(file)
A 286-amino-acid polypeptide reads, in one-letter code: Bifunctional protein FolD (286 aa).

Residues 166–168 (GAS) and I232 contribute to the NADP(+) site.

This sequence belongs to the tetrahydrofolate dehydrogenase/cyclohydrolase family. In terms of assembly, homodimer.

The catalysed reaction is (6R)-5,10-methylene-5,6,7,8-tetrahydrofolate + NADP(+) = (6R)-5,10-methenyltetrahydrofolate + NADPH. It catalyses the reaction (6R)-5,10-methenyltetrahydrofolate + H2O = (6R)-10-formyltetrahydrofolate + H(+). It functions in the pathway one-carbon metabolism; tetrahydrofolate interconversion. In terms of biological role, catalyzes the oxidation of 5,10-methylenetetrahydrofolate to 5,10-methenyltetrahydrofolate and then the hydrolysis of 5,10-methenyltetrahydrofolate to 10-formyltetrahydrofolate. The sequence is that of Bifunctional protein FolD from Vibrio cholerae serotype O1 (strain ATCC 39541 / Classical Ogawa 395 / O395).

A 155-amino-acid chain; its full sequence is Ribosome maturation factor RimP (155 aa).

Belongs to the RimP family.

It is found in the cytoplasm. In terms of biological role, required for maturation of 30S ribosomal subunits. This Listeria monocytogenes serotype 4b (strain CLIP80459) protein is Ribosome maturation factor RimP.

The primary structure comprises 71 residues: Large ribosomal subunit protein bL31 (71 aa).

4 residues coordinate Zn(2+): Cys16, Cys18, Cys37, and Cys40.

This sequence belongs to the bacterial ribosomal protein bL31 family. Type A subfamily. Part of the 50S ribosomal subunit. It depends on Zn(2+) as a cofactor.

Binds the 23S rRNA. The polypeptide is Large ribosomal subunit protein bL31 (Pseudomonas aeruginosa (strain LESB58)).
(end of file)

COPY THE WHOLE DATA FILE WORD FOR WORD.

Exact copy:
A 286-amino-acid polypeptide reads, in one-letter code: Bifunctional protein FolD (286 aa).

Residues 166–168 (GAS) and I232 contribute to the NADP(+) site.

This sequence belongs to the tetrahydrofolate dehydrogenase/cyclohydrolase family. In terms of assembly, homodimer.

The catalysed reaction is (6R)-5,10-methylene-5,6,7,8-tetrahydrofolate + NADP(+) = (6R)-5,10-methenyltetrahydrofolate + NADPH. It catalyses the reaction (6R)-5,10-methenyltetrahydrofolate + H2O = (6R)-10-formyltetrahydrofolate + H(+). It functions in the pathway one-carbon metabolism; tetrahydrofolate interconversion. In terms of biological role, catalyzes the oxidation of 5,10-methylenetetrahydrofolate to 5,10-methenyltetrahydrofolate and then the hydrolysis of 5,10-methenyltetrahydrofolate to 10-formyltetrahydrofolate. The sequence is that of Bifunctional protein FolD from Vibrio cholerae serotype O1 (strain ATCC 39541 / Classical Ogawa 395 / O395).

A 155-amino-acid chain; its full sequence is Ribosome maturation factor RimP (155 aa).

Belongs to the RimP family.

It is found in the cytoplasm. In terms of biological role, required for maturation of 30S ribosomal subunits. This Listeria monocytogenes serotype 4b (strain CLIP80459) protein is Ribosome maturation factor RimP.

The primary structure comprises 71 residues: Large ribosomal subunit protein bL31 (71 aa).

4 residues coordinate Zn(2+): Cys16, Cys18, Cys37, and Cys40.

This sequence belongs to the bacterial ribosomal protein bL31 family. Type A subfamily. Part of the 50S ribosomal subunit. It depends on Zn(2+) as a cofactor.

Binds the 23S rRNA. The polypeptide is Large ribosomal subunit protein bL31 (Pseudomonas aeruginosa (strain LESB58)).